Rose feared that Gus might be making this up just to soothe her, but soothe her it did. “I thought you were the only cat who can talk,” she said suspiciously.

“The narrowness of your perspective is endearing. Most cats do not speak
, as I do,” said Gus. “But all cats speak
. You can't hear it, but it is being spoken.”

Rose was too happy learning about the Caterwaul to feel embarrassed. If she couldn't get out of this dreadful prison of a factory, at least her family would know she was safe. “How will you get word to other cats?” she asked. “Where are you going to find one in this place?”

“I shall have to leave this place, obviously.”

“But how are you going to get out of here?”

Gus hopped onto the window ledge and looked down. Then he moved over to the glass wall that overlooked the test kitchen. “Down there!” he said. “Do you see that hose?”

Rose peered out onto the darkened floor of the test kitchen and saw that there was, indeed, a floppy white fire hose coiled on one side of the wall.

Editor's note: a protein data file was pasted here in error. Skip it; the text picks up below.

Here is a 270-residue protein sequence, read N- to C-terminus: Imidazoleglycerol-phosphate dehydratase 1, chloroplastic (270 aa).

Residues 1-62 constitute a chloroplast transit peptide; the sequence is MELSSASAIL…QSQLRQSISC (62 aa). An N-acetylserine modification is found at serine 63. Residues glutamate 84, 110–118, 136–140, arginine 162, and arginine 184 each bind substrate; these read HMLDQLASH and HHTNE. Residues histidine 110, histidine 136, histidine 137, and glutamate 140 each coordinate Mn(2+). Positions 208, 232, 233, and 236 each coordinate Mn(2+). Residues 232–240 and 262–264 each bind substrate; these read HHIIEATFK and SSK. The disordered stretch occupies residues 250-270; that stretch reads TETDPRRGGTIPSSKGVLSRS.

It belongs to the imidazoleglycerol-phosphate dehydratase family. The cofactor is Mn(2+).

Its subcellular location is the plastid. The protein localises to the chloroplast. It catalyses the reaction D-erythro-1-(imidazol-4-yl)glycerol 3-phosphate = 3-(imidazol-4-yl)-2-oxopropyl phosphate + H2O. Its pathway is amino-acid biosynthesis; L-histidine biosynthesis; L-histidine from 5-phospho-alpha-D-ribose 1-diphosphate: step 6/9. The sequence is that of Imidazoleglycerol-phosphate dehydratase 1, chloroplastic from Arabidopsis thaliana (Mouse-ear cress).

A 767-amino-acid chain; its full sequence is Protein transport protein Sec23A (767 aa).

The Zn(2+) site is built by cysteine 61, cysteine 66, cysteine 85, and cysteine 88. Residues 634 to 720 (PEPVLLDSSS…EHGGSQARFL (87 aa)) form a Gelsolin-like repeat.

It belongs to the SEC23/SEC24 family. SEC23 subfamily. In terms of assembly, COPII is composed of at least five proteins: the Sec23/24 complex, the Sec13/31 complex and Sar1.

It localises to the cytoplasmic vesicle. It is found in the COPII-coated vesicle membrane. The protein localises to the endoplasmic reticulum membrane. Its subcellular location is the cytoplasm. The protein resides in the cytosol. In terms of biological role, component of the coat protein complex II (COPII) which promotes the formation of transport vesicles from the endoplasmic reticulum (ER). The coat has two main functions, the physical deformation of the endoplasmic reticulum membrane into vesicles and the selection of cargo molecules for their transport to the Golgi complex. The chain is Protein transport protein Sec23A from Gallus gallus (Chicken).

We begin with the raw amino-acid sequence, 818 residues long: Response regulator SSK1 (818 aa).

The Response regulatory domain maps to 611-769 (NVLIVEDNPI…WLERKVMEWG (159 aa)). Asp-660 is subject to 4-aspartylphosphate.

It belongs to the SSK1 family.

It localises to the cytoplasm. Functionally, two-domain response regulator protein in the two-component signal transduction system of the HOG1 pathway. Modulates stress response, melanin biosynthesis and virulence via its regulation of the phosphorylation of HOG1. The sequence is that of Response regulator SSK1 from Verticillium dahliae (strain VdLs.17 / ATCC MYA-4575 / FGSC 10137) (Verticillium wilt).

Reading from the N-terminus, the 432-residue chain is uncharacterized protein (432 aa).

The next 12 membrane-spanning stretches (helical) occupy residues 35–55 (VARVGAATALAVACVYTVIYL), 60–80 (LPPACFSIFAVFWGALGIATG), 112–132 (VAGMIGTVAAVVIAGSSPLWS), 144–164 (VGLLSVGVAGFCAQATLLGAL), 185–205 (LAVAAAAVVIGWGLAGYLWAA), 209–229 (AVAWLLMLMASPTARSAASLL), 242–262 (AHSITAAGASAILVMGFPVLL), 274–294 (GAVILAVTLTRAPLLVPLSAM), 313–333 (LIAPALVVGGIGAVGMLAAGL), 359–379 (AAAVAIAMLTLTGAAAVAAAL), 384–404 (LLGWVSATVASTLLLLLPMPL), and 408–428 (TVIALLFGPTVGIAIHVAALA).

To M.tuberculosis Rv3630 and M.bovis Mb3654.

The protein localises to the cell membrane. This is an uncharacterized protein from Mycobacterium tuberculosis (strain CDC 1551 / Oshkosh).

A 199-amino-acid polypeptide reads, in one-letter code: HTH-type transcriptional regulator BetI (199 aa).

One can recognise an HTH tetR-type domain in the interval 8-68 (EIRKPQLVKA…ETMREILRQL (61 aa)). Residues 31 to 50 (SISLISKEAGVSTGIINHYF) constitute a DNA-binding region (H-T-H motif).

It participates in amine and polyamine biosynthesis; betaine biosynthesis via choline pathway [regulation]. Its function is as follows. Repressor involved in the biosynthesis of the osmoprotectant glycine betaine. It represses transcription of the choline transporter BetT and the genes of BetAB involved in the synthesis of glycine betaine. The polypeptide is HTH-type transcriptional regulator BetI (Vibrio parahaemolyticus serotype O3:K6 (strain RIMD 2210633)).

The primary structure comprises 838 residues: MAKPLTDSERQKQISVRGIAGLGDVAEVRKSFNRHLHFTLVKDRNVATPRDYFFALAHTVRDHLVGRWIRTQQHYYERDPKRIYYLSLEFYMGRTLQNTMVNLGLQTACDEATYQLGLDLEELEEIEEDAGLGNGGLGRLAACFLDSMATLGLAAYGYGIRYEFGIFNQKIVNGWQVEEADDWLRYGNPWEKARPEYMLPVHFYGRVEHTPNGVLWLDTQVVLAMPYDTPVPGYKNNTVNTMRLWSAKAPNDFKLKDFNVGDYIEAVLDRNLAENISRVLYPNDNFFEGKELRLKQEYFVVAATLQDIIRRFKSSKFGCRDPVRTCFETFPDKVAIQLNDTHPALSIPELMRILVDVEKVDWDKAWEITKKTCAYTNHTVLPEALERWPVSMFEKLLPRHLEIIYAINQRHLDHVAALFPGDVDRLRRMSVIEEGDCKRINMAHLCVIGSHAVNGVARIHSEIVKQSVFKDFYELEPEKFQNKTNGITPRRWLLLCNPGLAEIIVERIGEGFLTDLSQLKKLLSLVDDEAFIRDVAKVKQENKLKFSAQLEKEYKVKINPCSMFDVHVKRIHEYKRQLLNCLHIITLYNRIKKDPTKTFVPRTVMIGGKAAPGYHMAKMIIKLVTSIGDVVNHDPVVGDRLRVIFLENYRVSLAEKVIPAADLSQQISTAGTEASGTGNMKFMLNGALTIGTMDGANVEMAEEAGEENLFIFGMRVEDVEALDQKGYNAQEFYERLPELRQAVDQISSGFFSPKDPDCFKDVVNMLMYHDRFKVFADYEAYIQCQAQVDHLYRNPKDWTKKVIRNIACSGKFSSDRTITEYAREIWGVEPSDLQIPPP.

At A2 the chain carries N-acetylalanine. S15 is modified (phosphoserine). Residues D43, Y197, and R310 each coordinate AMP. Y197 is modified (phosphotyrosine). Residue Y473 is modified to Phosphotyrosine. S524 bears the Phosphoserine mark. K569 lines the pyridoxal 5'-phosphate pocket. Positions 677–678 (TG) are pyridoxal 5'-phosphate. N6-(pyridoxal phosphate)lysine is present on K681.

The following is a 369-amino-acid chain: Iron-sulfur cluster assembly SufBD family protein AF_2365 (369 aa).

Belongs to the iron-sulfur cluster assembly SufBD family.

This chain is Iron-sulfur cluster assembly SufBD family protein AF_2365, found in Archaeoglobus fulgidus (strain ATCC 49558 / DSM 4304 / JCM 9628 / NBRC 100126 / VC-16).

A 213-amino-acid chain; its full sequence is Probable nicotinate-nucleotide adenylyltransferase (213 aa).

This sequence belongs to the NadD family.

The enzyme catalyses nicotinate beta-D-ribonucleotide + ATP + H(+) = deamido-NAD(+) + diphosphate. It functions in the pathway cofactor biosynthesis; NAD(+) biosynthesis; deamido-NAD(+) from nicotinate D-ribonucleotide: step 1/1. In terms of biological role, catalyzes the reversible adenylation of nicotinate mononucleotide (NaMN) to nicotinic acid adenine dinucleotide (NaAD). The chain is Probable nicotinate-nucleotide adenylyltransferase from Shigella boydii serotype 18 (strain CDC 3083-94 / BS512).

“You want me to dangle the hose out the window, and you'll climb down it?” she asked.

“No!” Gus exclaimed. “I'm not climbing down a hose! I'd break a claw. You are going to tie the hose to the strap of your backpack, and gently lower the backpack to the ground with me in it!”


A short time after Gus laid out the plan, Rose found herself peering over the ledge of the tiny window, watching him hop out of the backpack and slink off into the darkness, his tail held high.

She wished he hadn't left. Gus usually slept with her little sister, Leigh, but his nighttime purring was so loud and guttural that Rose could always hear it across the room like the calm lapping of the nighttime ocean. There was no need for a white noise machine with Gus in the house.

Maybe I should try to climb down the hose
, Rose thought.

But the building she was in was awfully tall, and the entrance to the compound was far away. Which way should she go once she got out—
she got out? She didn't even know where the compound was located. Was home to the south? The west? All she had to do to win her freedom was to perfect a few recipes. How hard could that be? Maybe she could even make it happen in less than five days.

Rose pulled the hose up through the window, brought it back down to the dark kitchen, and threaded it back around its hook, praying that none of the bakers would wake.

Her stomach grumbled. She was in a kitchen, wasn't she? There must be